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  5. "Itheann na mná ceapaire agus…

"Itheann na mná ceapaire agus ólann siad bainne."

Translation:The women eat a sandwich and they drink milk.

August 30, 2014

17 Comments


https://www.duolingo.com/profile/Ditty_Kitty

Multiple women eating one sandwich? I think this sentence should be altered.


https://www.duolingo.com/profile/alexinIreland

Why so? Two women could be sharing a sandwich...maybe they're on a diet? Or maybe a groups of woman are sharing a massive sandwich for the sake of it? We can't judge these women for eating the one sandwich...


https://www.duolingo.com/profile/jytou

My guess is that if they were eating sandwitches, it would be plural in the Irish sentence, and we should be able to catch that. Given my current level in Irish I wouldn't be able to make the plural "sandwiches", though :D


https://www.duolingo.com/profile/DarthPontifex

I kinda agree with Ditty, maybe accept both? Seems like both can be used. Just a thought.


https://www.duolingo.com/profile/galaxyrocker

Both can't be used. This sentence can only mean "The women eat a sandwich ..."


https://www.duolingo.com/profile/sofearghail

Use of singular implies one sandwich per person. In a more general context if each person has or can have only one of an item the singular is always used. For example "their heads" in English goes into Irish as "a gceann" (their head) - "a gcinn" (their heads) would sound most strange as it would that they had more than one each. The sentence as it stands is correct.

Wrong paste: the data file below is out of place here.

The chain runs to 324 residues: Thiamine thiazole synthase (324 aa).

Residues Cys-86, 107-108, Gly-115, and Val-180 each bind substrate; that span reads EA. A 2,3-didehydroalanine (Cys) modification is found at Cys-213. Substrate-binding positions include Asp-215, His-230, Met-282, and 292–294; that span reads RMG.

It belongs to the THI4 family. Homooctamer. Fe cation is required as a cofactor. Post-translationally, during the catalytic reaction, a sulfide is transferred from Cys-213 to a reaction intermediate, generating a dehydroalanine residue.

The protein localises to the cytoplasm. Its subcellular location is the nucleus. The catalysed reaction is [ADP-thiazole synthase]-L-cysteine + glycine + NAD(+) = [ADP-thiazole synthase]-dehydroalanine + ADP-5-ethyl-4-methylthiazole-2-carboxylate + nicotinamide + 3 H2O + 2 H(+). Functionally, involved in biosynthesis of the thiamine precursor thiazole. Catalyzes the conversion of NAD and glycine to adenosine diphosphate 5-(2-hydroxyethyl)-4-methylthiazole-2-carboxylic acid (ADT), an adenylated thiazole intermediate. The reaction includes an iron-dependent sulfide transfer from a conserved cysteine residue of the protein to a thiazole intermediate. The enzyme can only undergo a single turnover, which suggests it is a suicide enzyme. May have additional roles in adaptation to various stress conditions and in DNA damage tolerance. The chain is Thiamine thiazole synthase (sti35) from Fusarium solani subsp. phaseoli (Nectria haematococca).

https://www.duolingo.com/profile/baddums

Could mean simply two women. My mom and I split sandwiches still when we get together, just like we did when I was younger. I think it is fine ;)


https://www.duolingo.com/profile/Cael55

When I hear the word "mná" it sounds like "mraw". I keep hearing an "r" sound.

How is it pronounced?


https://www.duolingo.com/profile/bottss1

According to wiktionary, mná is pronounced /mˠɾˠɑː/ in Connacht. Link: https://en.wiktionary.org/wiki/mn%C3%A1


https://www.duolingo.com/profile/SatharnPHL
Mod
  • 1457

For people who don't understand the International Phonetic Alphabet, a link to the sound database at www.teanglann.ie might be more helpful:
https://www.teanglann.ie/en/fuaim/mn%c3%a1

In both Ulster Irish and Connacht Irish, certain worlds that are spelled with an "n" have an "r" pronunciation. (cnoc is another example that crops up on Duolingo). In Munster Irish, and for most people who aren't native speakers from Connacht or Ulster, the "n" is pronounced as an "n".


https://www.duolingo.com/profile/DominicCol12

I think we should here the "d" in siad as I thought she was saying "se" ie he


https://www.duolingo.com/profile/scilling

Although the d in siad might not be easily heard in this recording, the two vowel sounds are clear, so it still makes sense to conclude that siad was spoken rather than .


https://www.duolingo.com/profile/ursulakell9

what is the plural of sandwich?


https://www.duolingo.com/profile/SatharnPHL
Mod
  • 1457

The Irish for "sandwiches" is ceapairí.


https://www.duolingo.com/profile/Heysoos1

Na mná sounds like "na mrra." Is that standard?

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